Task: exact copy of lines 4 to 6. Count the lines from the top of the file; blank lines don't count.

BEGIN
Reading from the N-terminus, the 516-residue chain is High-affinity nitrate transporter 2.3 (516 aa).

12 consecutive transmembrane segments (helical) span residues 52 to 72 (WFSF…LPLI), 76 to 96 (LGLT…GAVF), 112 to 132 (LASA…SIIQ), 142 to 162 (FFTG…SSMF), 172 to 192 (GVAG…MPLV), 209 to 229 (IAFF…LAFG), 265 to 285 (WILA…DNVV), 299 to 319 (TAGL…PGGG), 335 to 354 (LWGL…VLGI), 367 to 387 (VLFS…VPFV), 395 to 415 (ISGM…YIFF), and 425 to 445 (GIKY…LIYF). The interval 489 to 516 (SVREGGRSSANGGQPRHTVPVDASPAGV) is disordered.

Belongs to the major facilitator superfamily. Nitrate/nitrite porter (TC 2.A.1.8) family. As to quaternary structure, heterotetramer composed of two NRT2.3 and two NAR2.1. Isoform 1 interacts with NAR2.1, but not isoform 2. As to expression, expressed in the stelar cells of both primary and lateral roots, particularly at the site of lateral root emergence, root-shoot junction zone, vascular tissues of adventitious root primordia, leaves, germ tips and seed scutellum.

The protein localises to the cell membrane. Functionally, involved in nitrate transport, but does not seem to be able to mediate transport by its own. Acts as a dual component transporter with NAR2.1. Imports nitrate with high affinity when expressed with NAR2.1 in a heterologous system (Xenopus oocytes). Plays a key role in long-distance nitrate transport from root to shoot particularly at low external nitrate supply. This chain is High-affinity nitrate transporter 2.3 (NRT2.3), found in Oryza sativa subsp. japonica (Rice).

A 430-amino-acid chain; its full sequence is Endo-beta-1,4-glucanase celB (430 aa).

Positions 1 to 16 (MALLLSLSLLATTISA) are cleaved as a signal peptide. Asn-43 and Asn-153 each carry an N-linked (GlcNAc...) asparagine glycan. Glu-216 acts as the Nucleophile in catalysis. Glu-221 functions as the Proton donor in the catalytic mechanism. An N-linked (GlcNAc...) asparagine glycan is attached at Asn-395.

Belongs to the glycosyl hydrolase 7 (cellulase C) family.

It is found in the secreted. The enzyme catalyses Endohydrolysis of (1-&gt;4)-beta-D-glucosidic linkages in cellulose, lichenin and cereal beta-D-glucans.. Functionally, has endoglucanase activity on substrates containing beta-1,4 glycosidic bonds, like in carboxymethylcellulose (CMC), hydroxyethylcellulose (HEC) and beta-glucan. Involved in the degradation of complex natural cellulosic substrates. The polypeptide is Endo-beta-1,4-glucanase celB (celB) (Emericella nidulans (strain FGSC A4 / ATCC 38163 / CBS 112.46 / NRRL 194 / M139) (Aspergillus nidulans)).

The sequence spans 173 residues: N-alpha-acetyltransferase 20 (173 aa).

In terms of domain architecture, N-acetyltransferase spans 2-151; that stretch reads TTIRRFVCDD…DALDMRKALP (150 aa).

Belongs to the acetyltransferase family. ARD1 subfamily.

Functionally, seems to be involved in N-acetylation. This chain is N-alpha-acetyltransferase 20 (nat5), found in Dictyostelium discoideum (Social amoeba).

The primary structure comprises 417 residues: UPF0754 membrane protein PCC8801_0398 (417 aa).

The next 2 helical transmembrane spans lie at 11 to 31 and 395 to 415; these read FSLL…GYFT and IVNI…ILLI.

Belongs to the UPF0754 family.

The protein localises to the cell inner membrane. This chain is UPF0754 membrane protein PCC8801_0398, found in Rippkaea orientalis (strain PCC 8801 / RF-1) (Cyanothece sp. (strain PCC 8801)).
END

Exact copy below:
The protein localises to the cell membrane. Functionally, involved in nitrate transport, but does not seem to be able to mediate transport by its own. Acts as a dual component transporter with NAR2.1. Imports nitrate with high affinity when expressed with NAR2.1 in a heterologous system (Xenopus oocytes). Plays a key role in long-distance nitrate transport from root to shoot particularly at low external nitrate supply. This chain is High-affinity nitrate transporter 2.3 (NRT2.3), found in Oryza sativa subsp. japonica (Rice).

A 430-amino-acid chain; its full sequence is Endo-beta-1,4-glucanase celB (430 aa).

Positions 1 to 16 (MALLLSLSLLATTISA) are cleaved as a signal peptide. Asn-43 and Asn-153 each carry an N-linked (GlcNAc...) asparagine glycan. Glu-216 acts as the Nucleophile in catalysis. Glu-221 functions as the Proton donor in the catalytic mechanism. An N-linked (GlcNAc...) asparagine glycan is attached at Asn-395.